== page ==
The Herbaceous Border

The hardy herbaceous border in many gardens is a straight, or perhaps curved, bed with a fence, or wall as a background. This may be unavoidable, but where space permits an island bed which one may walk round can be most attractive. Rose beds are frequently so designed, why not a bed for hardy perennial plants?

With such a flower bed sited in the full sun the plants will not become drawn up as they so often do when planted near a wall or other tali background and will need less support, and the new plants should produce a reasonable show in their first summer. When . Planting, the taller growing plants should be placed in the middle of the bed with the lower ones towards the front, or perimeter.

Naturally it will depend upon the size of the bed how many of each type of plant is used in a group, but not less than three to five of one variety should be planted together to give the best results. Planting just one or iwo makes a border look like a patch-work quilt. What to plain is a matter of individual taste but the following plants would make an attractive display. Starting from the middle of the bed. Choose one of the shorter delphiniums, such as the blight blue ‘Marion’, which does not usually exceed 5 ft. in height. Three of these planted about 2 ft. apart will make a bold group and if the spikes are cut back immediately they have finished flowering, the plants will produce more flowers in the autumn. The bushy light pink sidalceas are effective just in front of the delphinium for they come into flower after the delphinium’s first display, and they grow to about 4 ft. The long-flowering Achillea ‘Coronation Gold’, with its flat golden heads on 3 ft. stems is also very useful and another plant that flowers over a long period is Salvia .superba, also known as .S’. virgata ‘Nemomsa’. Red hot pokers, such as ‘Royal Standard’ make a striking picture with their flame red heads on 4 ft. stems, and the deep orange red Heleiiium ‘Moerheim Beauty’ is one of the best of these summer- flowering plants. It grows about 2 ft. high. Around the front of the bed could be planted thrift Armeria ‘Vindictive’, a dark red dwarf the pale pink, double Gypsophila ‘Rosy Veil’. Potentilla ‘Gibson’s Scarlet’. Geranium grandiflonim, a rich blue, the Chinese Balloon Flower known as Platycodnn grandiflorum, with large deep blue flowers, and many other charming plants.

If necessary during the first season these could be inter-planted with bedding plants in May to fill in gaps between the plants until they are properly-established.

Most perennial plants in herbaceous borders need regular attention each week – staking, tying, removing dead flowers and, of course, watering in dry spells. An excellent way of prolonging the display of any hardy herbaceous border flowers is to cut some of the stems when they have made about half their growth. Just cut off’ the growing point of the stem. This will persuade the plant to produce new growths from lower down on the stem and these, of course, will flower later than the stems that have not been so treated. It would pay to cut about half the stems on a plant in this way. Of course, not every type of herbaceous plant is suitable but michaelmas daisies, heleniums, and varieties of helianthus are some examples which may be cut, thus greatly extending the flowering season. Achilleas, phloxes and even day lilies andanthemiscan so be treated. Watch now if you are growing michaelmas daisies. Some of the older varieties that you may have inherited with the garden have an annoying habit of running underground so that stems arise quite a long way from the original plant. These shoots should be grubbed up as soon as they appear, if there is any danger of their spreading more than you are prepared to let them.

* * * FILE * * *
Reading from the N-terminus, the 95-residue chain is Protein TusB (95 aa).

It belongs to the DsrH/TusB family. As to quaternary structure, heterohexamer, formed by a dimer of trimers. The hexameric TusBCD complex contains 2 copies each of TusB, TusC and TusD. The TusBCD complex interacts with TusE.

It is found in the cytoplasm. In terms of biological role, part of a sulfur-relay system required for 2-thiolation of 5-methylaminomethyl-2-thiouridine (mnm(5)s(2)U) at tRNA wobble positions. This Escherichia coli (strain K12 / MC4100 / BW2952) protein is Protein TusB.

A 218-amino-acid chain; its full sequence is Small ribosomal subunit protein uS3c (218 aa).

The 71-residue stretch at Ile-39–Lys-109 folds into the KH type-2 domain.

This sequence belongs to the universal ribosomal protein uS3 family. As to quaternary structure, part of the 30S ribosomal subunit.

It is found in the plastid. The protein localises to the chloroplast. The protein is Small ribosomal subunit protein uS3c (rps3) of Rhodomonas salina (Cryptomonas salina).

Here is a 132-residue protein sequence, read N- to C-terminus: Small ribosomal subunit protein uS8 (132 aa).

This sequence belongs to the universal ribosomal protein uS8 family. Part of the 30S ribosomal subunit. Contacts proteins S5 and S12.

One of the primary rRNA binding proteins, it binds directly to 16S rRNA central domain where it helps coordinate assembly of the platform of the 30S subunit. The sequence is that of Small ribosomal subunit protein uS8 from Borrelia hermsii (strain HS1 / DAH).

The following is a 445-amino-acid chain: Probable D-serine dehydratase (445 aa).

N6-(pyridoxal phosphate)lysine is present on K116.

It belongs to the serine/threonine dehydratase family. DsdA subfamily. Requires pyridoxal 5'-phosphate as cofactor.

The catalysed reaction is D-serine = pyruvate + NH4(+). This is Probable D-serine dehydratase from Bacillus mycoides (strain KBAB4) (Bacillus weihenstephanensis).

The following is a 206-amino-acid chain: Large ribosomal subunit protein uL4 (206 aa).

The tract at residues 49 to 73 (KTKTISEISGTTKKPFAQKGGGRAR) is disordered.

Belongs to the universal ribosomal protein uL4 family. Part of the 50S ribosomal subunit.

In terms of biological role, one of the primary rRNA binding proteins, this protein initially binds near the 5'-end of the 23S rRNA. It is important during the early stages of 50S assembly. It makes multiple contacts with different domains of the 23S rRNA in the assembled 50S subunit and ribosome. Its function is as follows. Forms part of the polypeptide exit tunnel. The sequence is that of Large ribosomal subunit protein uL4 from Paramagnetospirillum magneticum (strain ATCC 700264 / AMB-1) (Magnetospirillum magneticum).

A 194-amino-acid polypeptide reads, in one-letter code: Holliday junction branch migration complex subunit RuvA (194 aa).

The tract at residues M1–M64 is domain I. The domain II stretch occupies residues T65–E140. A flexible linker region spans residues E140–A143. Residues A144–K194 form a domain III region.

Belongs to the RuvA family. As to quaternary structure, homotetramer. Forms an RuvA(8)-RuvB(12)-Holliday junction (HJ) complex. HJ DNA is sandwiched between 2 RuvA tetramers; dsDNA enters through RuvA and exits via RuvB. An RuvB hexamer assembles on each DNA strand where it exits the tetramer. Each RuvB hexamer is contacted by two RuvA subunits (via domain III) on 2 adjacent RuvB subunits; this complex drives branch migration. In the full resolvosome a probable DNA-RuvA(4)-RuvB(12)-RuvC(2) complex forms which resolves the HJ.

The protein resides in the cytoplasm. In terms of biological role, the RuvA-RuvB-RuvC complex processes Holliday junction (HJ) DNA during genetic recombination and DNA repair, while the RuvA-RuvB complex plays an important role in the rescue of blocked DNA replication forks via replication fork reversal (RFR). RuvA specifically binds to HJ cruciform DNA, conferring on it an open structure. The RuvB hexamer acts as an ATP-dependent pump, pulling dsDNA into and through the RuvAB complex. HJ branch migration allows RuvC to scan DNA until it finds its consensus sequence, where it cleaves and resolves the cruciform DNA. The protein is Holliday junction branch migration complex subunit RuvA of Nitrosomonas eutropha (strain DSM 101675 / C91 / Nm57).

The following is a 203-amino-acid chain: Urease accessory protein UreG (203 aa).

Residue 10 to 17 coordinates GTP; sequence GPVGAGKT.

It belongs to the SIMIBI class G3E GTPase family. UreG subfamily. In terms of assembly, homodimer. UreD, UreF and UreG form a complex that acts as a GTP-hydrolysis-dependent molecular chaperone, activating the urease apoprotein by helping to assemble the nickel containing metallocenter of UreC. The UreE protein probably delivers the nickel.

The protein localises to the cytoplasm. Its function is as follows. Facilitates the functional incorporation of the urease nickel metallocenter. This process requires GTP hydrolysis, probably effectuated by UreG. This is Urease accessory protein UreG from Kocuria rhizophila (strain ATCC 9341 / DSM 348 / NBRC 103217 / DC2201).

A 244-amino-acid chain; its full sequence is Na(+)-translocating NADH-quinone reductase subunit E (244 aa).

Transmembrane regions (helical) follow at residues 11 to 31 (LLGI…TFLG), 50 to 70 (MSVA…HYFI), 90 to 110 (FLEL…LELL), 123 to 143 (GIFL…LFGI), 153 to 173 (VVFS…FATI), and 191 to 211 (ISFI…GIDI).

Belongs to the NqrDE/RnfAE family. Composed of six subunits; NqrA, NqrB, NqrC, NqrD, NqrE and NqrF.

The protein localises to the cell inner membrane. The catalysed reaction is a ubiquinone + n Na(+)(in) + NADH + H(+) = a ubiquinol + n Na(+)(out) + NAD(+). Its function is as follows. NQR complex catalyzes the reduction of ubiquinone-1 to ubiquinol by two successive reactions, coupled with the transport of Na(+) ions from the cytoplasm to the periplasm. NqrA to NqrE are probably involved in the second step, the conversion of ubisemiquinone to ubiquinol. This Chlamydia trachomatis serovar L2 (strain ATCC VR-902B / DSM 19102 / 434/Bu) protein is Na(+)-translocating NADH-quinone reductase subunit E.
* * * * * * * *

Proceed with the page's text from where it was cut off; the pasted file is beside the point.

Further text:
Fortunately, herbaceous plants do not suffer a great deal from pests and it is usually a member of the aphis (or greenfly) family that is the culprit if trouble does arise. Keep an eye on your plants and if you see signs of damage, a spraying every week or ten days with a derris or pyrethrum spray will usually keep the pests under control.

Old established herbaceous plants such as phloxes ofteh produce far too many stems. These should be thinned out in the spring before they have begun to weaken each other. Reduce the number of stems on a phlox plant to about 8 or 9. If more are left, the spikes of flower will be very small.

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